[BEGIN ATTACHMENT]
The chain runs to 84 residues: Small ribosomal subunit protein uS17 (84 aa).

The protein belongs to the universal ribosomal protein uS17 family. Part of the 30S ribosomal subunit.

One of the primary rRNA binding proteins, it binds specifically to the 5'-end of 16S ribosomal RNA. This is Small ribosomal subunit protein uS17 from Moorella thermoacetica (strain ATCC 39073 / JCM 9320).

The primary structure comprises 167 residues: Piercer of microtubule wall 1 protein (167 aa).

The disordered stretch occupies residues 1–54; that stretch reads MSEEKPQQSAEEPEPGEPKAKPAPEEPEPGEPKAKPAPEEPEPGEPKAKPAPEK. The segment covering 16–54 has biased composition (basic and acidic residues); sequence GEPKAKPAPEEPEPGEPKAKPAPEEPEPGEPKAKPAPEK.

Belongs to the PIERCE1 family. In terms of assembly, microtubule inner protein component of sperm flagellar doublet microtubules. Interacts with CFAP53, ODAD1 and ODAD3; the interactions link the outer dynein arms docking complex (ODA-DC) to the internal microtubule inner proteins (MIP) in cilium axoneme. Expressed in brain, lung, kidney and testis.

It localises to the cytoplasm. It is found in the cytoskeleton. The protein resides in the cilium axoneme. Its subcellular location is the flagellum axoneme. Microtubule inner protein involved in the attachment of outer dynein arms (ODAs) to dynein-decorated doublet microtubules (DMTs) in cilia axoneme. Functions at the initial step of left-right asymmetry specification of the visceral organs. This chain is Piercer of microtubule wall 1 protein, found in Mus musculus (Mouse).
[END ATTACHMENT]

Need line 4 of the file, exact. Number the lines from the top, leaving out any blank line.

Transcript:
The primary structure comprises 167 residues: Piercer of microtubule wall 1 protein (167 aa).